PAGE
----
Hoa Lu


Hoa Lu is some 110km or two hours from Hanoi. Located near the town of Ninh Binh, Hoa Lu is the site of a 10th-century capital of an ancient Vietnamese Kingdom called Dai Co Viet. This small Kingdom covered an area of only 300 hectares, and reigned from the 10th century, during the Dinh and Le dynasties, to the 11th century, during the Ly Dynasty. The Kingdom was enclosed by a citadel. The citadel and the Yen Ngua limestone hills provided good defence for this kingdom against the Chinese.

As the capital of the country for 41 years, Hoa Lu has many palaces, pagodas, tombs and pavilions that were built by different dynasties. One of the most popular pieces of architecture is the Bao Thien Tue Palace, which was plated with gold and silver. However many vestiges have been destroyed due to time and weather.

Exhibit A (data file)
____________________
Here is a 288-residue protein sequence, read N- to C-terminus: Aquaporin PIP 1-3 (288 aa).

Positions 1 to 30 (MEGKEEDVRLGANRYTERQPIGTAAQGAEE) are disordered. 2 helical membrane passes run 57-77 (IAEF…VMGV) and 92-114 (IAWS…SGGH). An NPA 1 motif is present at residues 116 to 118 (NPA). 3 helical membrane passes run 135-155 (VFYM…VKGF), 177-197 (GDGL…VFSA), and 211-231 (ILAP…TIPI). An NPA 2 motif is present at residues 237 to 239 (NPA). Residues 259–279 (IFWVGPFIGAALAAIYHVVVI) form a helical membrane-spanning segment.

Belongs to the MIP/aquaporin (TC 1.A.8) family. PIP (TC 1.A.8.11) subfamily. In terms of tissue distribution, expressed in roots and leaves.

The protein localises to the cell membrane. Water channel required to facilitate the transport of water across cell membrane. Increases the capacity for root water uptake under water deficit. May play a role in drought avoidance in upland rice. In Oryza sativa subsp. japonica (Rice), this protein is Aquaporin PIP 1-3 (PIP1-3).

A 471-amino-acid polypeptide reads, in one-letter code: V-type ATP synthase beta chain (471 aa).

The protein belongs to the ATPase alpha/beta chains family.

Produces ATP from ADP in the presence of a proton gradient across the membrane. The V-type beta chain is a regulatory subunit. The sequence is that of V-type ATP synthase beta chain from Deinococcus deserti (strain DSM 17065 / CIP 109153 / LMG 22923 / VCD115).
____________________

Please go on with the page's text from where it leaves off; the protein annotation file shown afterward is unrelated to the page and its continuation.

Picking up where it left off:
Not much of this ancient kingdom is left standing. Whatever that remains of the palaces and shrines would only be of interest to archaeologists. The Royal Court was built in an area of 150 hectares in the eastern part of the capital while the western part served as a site to educate and protect children. The surrounding to be quite picturesque, with its ponds and limestone range forming a jagged horizon. There are two 17th century temples, modelled after their 11th-century originals that are on most itineraries to Hoa Lu. They are the Dinh Tien Hoang Temple and Le Hoan Temple, dedicated to the founder of the Dinh Dynasty and to its successor, reachable after a climb of more then 200 steps. I shall describe these two temples separately on their respective pages.